Kinship networks are complex collections of individuals, ties, events and properties. Even if such data have been gathered personally by the researcher, individual after individual, they can be surprisingly hard to remember and confusing to browse. Thereafter, supports such as fieldwork notebooks can carry biases : for instance, a household based enquiry can easily give unwanted prominence to the residential factor on other ones, like matrimonial alliances.
Thus, Puck has been designed to provide researchers with a tool, not only for stocking data, but also for navigating through them as freely and neutrally as possible. Its components allow to move smoothly, as well as actually "jump", through kinship corpora.
Download and System Requirements
The software can be downloaded here for free, where you will find the latest version (PUCK 2.0) and earlier ones (PUCK 1.0).
System requirements : written in Java, Puck works with most of the common operating systems : on PC (Linux, Solaris, Windows) as well as Mac. Before running the application, make sure that your computer is equipped with an adequate version of Java.
PUCK is a free software, distributed under CeCILL license (a french variant of GPL). Puck has been deposited at the APP (Agence pour la Protection des Programmes, Program Protection Agency) and is protected by French law.
THIS SOFTWARE IS PROVIDED BY THE COPYRIGHT HOLDERS AND CONTRIBUTORS « AS IS » AND ANY EXPRESS OR IMPLIED WARRANTIES, INCLUDING, BUT NOT LIMITED TO THE IMPLIED WARRANTIES OF MERCHANTABILITY AND FITNESS FOR A PARTICULAR PURPOSE ARE DISCLAIMED. IN NO EVENT SHALL THE COPYRIGHT OWNER OR CONTRIBUTORS BE LIABLE FOR ANY DIRECT, INDIRECT, INCIDENTAL, SPECIAL EXEMPLARY, OR CONSEQUENTIAL DAMAGES (INCLUDING, BUT NOT LIMITED TO, PROCUREMENT OF SUBSTITUTE GOODS OR SERVICES; LOSS OF USE, DATA, OR PROFITS; OR BUSINESS INTERRUPTION) HOWEVER CAUSED AND ON ANY THEORY OF LIABILITY, WHETHER IN CONTRACT, STRICT LIABILITY, OR TORT (INCLUDING NEGLIGENCE OR OTHERWISE) ARISING IN ANY WAY OUT OF THE USE OF THIS SOFTWARE, EVEN IF ADVISED OF THE POSSIBILITY OF SUCH DAMAGE.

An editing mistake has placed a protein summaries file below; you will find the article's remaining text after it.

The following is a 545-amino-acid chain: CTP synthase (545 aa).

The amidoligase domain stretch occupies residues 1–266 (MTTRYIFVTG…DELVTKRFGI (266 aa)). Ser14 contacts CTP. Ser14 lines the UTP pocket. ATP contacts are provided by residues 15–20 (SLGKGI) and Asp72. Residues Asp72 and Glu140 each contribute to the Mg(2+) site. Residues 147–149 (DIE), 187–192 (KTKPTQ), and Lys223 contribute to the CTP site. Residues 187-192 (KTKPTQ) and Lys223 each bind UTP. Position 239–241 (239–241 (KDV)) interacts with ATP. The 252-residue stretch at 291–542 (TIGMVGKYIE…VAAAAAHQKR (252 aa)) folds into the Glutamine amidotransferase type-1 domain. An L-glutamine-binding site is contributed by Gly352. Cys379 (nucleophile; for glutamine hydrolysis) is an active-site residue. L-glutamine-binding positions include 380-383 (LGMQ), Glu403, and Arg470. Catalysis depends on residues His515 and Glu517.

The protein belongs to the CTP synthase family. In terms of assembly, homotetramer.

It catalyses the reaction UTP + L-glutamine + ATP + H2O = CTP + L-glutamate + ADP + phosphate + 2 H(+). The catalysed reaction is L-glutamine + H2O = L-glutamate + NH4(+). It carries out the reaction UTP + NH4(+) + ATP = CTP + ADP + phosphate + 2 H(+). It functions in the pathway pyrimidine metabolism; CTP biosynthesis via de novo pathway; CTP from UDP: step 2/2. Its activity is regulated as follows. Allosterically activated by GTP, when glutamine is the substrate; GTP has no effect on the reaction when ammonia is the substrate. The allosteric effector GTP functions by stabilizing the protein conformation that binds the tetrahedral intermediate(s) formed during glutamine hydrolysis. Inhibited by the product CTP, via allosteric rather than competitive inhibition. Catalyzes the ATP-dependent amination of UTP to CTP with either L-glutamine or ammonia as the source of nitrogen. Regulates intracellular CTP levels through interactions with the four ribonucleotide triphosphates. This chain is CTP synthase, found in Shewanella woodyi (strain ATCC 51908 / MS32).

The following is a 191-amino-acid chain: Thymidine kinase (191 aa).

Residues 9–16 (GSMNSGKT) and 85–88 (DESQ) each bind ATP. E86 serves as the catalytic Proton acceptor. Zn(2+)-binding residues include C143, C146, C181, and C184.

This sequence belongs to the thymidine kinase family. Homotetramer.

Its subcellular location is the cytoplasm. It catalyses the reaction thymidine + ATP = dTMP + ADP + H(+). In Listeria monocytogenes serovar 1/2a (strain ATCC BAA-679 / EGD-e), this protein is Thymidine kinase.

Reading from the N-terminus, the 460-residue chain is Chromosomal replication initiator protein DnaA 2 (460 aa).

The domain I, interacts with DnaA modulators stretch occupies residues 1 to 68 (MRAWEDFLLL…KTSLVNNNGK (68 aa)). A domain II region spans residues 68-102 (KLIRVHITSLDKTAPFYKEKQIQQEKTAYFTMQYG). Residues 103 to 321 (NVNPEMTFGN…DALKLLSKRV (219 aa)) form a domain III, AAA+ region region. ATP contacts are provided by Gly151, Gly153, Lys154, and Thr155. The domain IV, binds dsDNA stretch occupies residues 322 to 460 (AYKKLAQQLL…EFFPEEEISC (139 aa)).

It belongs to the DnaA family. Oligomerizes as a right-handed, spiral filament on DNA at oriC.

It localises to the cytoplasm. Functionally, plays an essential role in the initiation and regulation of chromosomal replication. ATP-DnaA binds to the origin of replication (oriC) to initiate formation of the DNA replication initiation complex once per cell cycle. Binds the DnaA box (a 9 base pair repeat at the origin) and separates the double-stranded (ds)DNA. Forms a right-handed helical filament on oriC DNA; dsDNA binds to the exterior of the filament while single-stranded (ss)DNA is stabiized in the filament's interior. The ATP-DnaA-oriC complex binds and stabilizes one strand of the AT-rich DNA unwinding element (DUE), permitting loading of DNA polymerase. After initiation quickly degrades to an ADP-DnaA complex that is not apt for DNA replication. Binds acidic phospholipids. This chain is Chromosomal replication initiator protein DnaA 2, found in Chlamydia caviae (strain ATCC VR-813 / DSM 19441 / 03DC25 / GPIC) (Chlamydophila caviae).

About this guide
This guide has been conceived for users of every level. Its main objective is to offer accessible and clear answers to your questions about Puck 2, its functionalities and use. As the guide focuses on the program itself, we suggest exploring the bibliographic section in order to deepen the theoretical issues that surround the program conception.
In order to facilitate the access to the guide you can find, as follows, a short presentation of its different sections :
- The section called Functionalities contains a detailed and exhaustive description of PUCK functional components. It is the core of the guide. Its organisation follows the program components themselves and a specific menu is dedicated to it. In its "Start" page you can find a map of the program, indicating PUCK main components that are described in each page of the Functionalities section.
- The Alphabetic and Thematic indexes are meant to drive the reader through the guide contents. In particular, the Thematic Index is conceived to introduce in a more progressive way, new Puck users to the program.
- The Appendices section contains several additional chapters which contents do not directly concern Puck components themselves, but are useful introductions for its use. These are about :
- The Glossary offers a terminological compound to the guide reading. Most of its entries are an english translation of a previous glossary, that the TIP research group published in a monographic number of the french review Annales de démographie historique (2008/2 n.116, p.233-235).